Archive for July, 2006

Right to Vote Makes a Democracy

31 July 2006

A democracy is formed when everyone has a say. Although the US is actually a republic (we choose the people who make the decisions; we don’t make the decisions ourselves), we like to pretend that all a democracy requires is people electing leaders, and that that makes us a democracy, so we can sing songs about it and talk about how free and democratic we are. This is very much besides the point, however, the point being that if we’re democratic or a republic or anything, we have to let anyone vote.

Obviously, we do not let everyone vote. You have to have attained the enlightened age of eighteen before you can help decide how your tax dollars are spent, and many states do not let felons participate in their government. These people have been deemed unfit to vote, and thus they are prevented from voting.

The state of Colorado recently added to this voting prevention, prohibiting 6,000 people from voting this year because they are on parole.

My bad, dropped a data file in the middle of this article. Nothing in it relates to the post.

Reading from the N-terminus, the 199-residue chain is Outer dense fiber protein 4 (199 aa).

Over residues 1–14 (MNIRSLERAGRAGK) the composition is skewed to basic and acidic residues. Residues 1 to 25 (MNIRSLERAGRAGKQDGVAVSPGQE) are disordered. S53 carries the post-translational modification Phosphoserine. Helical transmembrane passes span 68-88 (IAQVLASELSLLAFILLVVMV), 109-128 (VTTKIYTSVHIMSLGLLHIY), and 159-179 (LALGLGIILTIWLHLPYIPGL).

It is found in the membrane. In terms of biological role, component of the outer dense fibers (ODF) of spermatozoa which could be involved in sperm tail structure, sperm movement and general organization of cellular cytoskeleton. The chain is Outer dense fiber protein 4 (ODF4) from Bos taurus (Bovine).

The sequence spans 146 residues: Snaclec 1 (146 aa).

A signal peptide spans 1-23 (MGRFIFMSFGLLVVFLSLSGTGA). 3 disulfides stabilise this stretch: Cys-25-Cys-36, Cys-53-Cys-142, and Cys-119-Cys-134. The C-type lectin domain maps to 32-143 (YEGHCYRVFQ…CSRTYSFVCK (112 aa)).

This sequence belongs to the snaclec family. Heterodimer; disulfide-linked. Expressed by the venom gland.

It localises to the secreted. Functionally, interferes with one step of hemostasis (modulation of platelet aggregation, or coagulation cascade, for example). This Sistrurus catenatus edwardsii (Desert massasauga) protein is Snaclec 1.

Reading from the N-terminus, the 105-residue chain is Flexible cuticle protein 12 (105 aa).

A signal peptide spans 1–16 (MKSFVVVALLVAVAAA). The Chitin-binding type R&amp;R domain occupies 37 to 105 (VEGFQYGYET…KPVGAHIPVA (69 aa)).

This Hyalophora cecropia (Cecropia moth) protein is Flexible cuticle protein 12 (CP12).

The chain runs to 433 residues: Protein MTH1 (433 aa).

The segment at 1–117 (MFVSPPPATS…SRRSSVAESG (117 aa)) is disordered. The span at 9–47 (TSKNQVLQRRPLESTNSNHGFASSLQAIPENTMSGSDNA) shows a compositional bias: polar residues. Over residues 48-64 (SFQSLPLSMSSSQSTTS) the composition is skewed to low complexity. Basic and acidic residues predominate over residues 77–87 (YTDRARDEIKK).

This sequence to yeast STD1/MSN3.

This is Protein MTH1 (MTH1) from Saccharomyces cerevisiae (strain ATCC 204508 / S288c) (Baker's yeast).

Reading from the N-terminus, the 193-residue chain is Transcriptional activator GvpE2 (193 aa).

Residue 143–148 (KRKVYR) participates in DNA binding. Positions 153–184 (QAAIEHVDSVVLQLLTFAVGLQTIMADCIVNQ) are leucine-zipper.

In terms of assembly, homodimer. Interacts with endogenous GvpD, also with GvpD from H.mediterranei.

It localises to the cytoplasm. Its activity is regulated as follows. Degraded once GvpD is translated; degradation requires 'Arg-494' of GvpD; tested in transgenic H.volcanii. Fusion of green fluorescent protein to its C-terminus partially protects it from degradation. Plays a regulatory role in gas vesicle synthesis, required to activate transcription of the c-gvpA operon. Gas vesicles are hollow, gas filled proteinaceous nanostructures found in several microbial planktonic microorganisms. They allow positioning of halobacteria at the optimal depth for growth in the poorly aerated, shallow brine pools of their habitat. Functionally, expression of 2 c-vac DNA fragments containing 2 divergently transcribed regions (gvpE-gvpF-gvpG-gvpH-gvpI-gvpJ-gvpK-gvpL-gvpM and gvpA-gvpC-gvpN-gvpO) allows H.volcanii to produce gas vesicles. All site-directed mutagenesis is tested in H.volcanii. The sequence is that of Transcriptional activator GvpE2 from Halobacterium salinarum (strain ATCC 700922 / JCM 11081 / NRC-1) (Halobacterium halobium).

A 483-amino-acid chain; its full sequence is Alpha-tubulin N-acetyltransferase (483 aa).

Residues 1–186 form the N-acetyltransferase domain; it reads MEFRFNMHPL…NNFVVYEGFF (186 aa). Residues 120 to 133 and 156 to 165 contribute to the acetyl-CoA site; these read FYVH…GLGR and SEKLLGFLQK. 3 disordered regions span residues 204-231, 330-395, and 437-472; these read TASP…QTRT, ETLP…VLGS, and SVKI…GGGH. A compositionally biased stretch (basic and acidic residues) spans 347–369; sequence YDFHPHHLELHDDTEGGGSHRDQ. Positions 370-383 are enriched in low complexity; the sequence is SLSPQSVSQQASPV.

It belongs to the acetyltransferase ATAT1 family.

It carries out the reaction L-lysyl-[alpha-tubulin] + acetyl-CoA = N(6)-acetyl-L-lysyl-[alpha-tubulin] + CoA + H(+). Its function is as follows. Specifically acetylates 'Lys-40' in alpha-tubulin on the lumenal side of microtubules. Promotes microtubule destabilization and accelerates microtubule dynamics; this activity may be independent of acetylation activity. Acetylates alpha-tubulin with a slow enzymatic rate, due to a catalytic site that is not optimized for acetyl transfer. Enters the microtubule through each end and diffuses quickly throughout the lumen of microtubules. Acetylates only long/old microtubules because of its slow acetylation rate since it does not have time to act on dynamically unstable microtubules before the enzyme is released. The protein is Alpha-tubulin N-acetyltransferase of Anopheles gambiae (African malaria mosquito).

The right to vote should not be questioned in a “democratic” country. The right to vote makes it a republic. The lack of voting rights, as recent elections have suggested, serves only to make it Republican.

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The Government Idiocy Reporting Quota

30 July 2006

A recent article by the ACLU reports that federal air marshals in Las Vegas have a quota regarding reports identifying individuals as “suspicious.” Every month, it seems, each air marshal must file at least one “Surveillance Detection Report,” which can lead one to be listed on a national or even international watchlist. This system affects an air marshal’s assignment and salary.

Basically, people can be put on a watchlist by an air marshal because the air marshal wants a pay raise. One tourist had an SDR filed on him/her for taking a picture of the skyline in Las Vegas as his/her plane took off. One memo circulated shortly after the quota system began said that, although air marshals may not see anything for a month at a time, “if you are looking for it, you’ll see something.”